Last month, she graduated from the Integrated Design diploma and Ceramics certificate from the Haliburton School of Art + Design, and is now working as a Studio Technician at a pottery studio in London. Kelly said her experience in the program, as well as at [Wanted Design] Brooklyn, helped shape her as a designer and human by reminding her that practice makes perfect.

 “You’re going to mess up, but that’s okay because you’ll learn for next time,” said Kelly. “I’m at the beginning of my journey, but I learned that I should stick with my gut of what I think is good design, because it’s obviously working.”

Jessica Steinhäuser wins Craft Ontario Volunteer Committee Award

kachelofen 3
Photo credit: Dean Palmer

Congratulations to Jessica Steinhäuser, Ceramics program faculty at Haliburton School of Art + Design, for winning the Craft Ontario Volunteer Committee 40th Anniversary Award! The Craft Awards recognize the best in contemporary crafts and Steinhäuser was selected by the volunteer committee at Craft Ontario to win this award.

Steinhäuser is a renowned ceramic artist famous for her kachelöfen – wood-burning ceramic stoves – which are in private collections around the world. Not only does it serve a functional purpose, but a kachelöfen by Steinhäuser also serves as a stunning design piece. Her work has been featured in BBC Scotland, World Architecture News, The Globe & Mail, Ceramics Monthly, and more.

“I am so honoured to win this award. My journey has been quite a long one, with lots of failure and funny disasters – and some not so funny ones – and I cannot believe I am being recognized for all of that hard work. Thank you Craft Ontario,” said Steinhäuser, who trained and apprenticed in Germany at the State School for Art and Design, and earned her Graduate Journeyman Potter certification from the State School for Ceramics.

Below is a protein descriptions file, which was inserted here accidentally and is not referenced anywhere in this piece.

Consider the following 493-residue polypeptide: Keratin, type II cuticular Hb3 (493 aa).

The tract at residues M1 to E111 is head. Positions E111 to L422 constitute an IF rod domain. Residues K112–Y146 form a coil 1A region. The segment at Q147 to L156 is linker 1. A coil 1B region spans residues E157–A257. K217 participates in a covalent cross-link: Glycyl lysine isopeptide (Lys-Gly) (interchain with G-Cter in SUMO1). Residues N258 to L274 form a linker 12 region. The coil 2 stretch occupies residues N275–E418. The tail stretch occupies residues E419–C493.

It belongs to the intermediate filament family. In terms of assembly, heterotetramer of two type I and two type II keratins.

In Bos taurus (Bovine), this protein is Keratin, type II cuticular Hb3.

Steinhäuser said her dream of building kachelöfen started when she was 18 years old. “To now, finally 32 years later, be designing, making and installing these efficient wood stoves – and to be recognized for this super long journey – is just so cool,” she said. “If someone would have told me that I would travel the world installing these stoves, I would have just laughed, but this is what I do now. It is crazy.”

Steinhäuser jokes that although her journey to bring kachelöfen to Canada and North America has felt long, the process she uses to build them has existed in Germany and Austria since the 1400s. “So my journey of 32 years suddenly does not seem so long,” she said.

After her studies in Germany, Steinhäuser immigrated to Canada and established Stonehouse Pottery in Guelph, Ont., in 1989. She generously shares her skills and expertise at Fleming HSAD, where she is a faculty member for the Ceramics full-time and summer school programs.

“I enjoy sharing my expertise at the Haliburton School of Art + Design. I stopped making production pottery two years ago as the demand for my kachelöfen has risen so sharply. But as much as I am passionate about kachelöfen, I am a master potter on the wheel and I absolutely love teaching it,” said Steinhäuser. “This past Potters Market in Guelph I saw many of my students from over the years, who are now successful potters. I can see the tricks and skills I taught them reflected in their work, and that is so rewarding to see. I am so proud of them!”